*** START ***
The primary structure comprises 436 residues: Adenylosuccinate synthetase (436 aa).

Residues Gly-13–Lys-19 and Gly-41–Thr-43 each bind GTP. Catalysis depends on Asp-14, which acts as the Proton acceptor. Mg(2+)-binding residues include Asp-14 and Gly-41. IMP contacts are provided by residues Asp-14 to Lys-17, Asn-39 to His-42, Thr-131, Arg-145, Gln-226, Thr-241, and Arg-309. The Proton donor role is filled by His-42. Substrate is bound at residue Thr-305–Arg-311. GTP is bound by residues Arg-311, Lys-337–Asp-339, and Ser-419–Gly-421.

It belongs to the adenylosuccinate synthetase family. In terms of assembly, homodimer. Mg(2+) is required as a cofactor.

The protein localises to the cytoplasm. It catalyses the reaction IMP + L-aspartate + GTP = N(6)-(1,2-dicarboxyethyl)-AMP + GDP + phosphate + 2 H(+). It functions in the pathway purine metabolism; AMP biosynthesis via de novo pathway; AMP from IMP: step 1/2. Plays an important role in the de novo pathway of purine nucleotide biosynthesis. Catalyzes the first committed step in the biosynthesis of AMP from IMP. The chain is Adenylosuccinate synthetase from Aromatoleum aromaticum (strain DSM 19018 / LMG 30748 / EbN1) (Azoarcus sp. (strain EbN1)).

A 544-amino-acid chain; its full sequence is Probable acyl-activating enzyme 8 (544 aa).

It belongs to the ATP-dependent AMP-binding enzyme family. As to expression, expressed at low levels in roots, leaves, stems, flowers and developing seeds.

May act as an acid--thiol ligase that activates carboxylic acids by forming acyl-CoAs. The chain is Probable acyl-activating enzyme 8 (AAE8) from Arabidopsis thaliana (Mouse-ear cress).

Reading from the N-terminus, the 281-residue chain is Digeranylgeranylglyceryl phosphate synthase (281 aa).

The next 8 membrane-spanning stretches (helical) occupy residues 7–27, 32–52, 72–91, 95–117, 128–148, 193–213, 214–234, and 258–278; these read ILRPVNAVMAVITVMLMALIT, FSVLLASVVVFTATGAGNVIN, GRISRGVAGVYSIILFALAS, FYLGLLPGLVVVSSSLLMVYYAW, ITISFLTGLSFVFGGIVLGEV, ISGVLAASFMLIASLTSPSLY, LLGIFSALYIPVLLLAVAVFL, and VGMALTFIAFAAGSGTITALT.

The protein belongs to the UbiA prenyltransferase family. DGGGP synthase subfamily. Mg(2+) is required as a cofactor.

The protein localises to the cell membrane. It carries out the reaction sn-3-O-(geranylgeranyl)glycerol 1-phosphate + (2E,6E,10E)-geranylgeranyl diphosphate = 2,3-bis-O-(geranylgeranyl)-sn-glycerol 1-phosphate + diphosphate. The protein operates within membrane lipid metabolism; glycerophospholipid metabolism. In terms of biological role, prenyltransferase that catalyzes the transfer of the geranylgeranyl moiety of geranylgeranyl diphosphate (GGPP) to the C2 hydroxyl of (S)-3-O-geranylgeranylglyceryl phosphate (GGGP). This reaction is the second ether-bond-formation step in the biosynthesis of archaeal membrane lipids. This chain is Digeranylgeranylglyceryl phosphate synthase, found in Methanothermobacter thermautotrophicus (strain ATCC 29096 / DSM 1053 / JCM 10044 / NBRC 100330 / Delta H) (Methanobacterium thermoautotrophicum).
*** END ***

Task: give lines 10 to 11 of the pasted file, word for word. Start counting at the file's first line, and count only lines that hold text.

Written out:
The protein belongs to the UbiA prenyltransferase family. DGGGP synthase subfamily. Mg(2+) is required as a cofactor.

The protein localises to the cell membrane. It carries out the reaction sn-3-O-(geranylgeranyl)glycerol 1-phosphate + (2E,6E,10E)-geranylgeranyl diphosphate = 2,3-bis-O-(geranylgeranyl)-sn-glycerol 1-phosphate + diphosphate. The protein operates within membrane lipid metabolism; glycerophospholipid metabolism. In terms of biological role, prenyltransferase that catalyzes the transfer of the geranylgeranyl moiety of geranylgeranyl diphosphate (GGPP) to the C2 hydroxyl of (S)-3-O-geranylgeranylglyceryl phosphate (GGGP). This reaction is the second ether-bond-formation step in the biosynthesis of archaeal membrane lipids. This chain is Digeranylgeranylglyceryl phosphate synthase, found in Methanothermobacter thermautotrophicus (strain ATCC 29096 / DSM 1053 / JCM 10044 / NBRC 100330 / Delta H) (Methanobacterium thermoautotrophicum).